As Christians, wherever we go, and whatever we do, we carry with us the essence of our faith, the belief in Jesus Christ. This means, whether we like it or not, we are symbols of our faith and for Christ wherever we are. This responsibility calls us to live out our faith at all times. Not just at Christmas time or during Lent when we might be a little more conscious of our faith, but in all places and at all times. This calling to live out our faith is even more important during the normal, mundane times of our lives, and this time of the year is a good time to be reminded of that. Before the hustle and bustle of the year kicks in and we are truly overwhelmed by the pressures of life it is important to stop and reflect on our faith and what our faith calls us to do, before the year grabs a hold of us and before we know it, it is Christmas time once again and we have lost another year. Every interaction, every moment is an opportunity to live out our faith. That doesn’t mean that we should be standing on a street corner preaching or we should be actively trying to convert our friends, but rather that we should live our lives informed by our faith in Christ and become a walking, living testament to that faith. As St. Francis of Assisi put it, we are called to preach the gospel at all times, and only if necessary, use words.

Since October here in New Zealand, and all over the world there has been a group of people living out a type of faith. Since last year a movement called Occupy have been responding to what they perceive to be an injustice. The basic thrust behind the movement is an attempt to name and increase awareness about the inequality around the distribution of wealth and political power. Their main slogan is “We are the 99%.” This is reflective of the fact that 80% of the World’s wealth and power rests with a mere 1% of the population. The people involved in Occupy are responding to their beliefs, and their actions are being informed by those beliefs moving them to express their concern through various occupations throughout New Zealand and the world. Currently the movement in Auckland has occupations at Aotea Square, Queen Street, Albert Park and Victoria Park.  Now, whether or not you support the movement, or think what they are doing is the best way of going about raising awareness, we cannot deny that this movement is at least doing something. Just like the people of the Occupy movement we need to let our beliefs and our faith inform our action. Of course, this doesn’t mean we all need to go and pitch tents outside Holy Trinity Cathedral, but rather that we need to be ready to step out in faith because of our beliefs. We need to be ready to leave the comfort and shade of our own fig trees in an attempt to effect change. To do this though we need to be constantly aware of our faith and the obligations that comes with being followers of Christ. This means not taking a place at the banquet table if our brother or sister is denied one, it means being ready to deny ourselves for the greater good, it means we need to preach the gospel, not with words but with actions.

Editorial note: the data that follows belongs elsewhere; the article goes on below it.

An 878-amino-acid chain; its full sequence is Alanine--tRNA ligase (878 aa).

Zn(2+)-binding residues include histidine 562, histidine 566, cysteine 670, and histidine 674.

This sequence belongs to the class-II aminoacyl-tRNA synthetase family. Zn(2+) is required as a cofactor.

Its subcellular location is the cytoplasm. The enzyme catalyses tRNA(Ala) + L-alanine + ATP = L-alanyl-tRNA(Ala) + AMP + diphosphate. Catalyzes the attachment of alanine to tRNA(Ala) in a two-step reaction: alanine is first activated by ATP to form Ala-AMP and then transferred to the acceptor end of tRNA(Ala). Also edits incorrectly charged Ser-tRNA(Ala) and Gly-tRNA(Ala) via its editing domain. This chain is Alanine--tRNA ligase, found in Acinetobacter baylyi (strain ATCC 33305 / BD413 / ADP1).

Only when we, like Nathaniel leave our own fig trees can we truly effect change and whole heartedly live out our own calling in Christ to love and to serve. If we don’t we risk turning our fig trees into withered, cursed places of selfishness and greed, instead of life giving places of strength and foundation.

And so I leave you with those thoughts in the name of the Father, and the Son, and the Holy Spirit.         AMEN.

Sermon – 1st Sunday After Epiphany – Ordinary 1 – Mark 1:4-11

The Baptism of Jesus, by He Qi.

May the words of my mouth and the meditation of all our hearts remain acceptable in thy sight o LORD our rock and our redeemer.

When Michael texted me during the week to see if I could preach, I must admit I was a bit nervous. Not because I didn’t want to preach or because the thought of preaching scared me, but rather because here we are, only the second Sunday of the year, but also the first Sunday after all of the hype and excitement of Christmas, New Years and the Holiday Season. Today is a hard day to preach… For the past month we have been spoilt for options when it comes to preaching. We have had the dramatic lead up to Christmas in Advent, we have had Christmas Day itself, and last week was New Years day. In the Church calendar today marks the beginning of two “seasons,” today is the first Sunday after Epiphany, and the first Sunday in Ordinary time. Although these things make it hard to preach on a day like today, I think that it is on this very day where the meaning of Christmas hits home and becomes real. Just like we recited together at Midnight Mass on Christmas eve with the poem: The Christmas Hymn: “When the song of the angels is stilled, when the star in the sky is gone, when the kings and princes are home, when the shepherds are back with their flock, the work of Christmas begins:…” The rest of the poem goes on to tell exactly what the work of Christmas is: “…To find the lost, to heal the broken, to feed the hungry, to release the prisoner, to rebuild the nations, to bring peace among people, to make music in the heart.”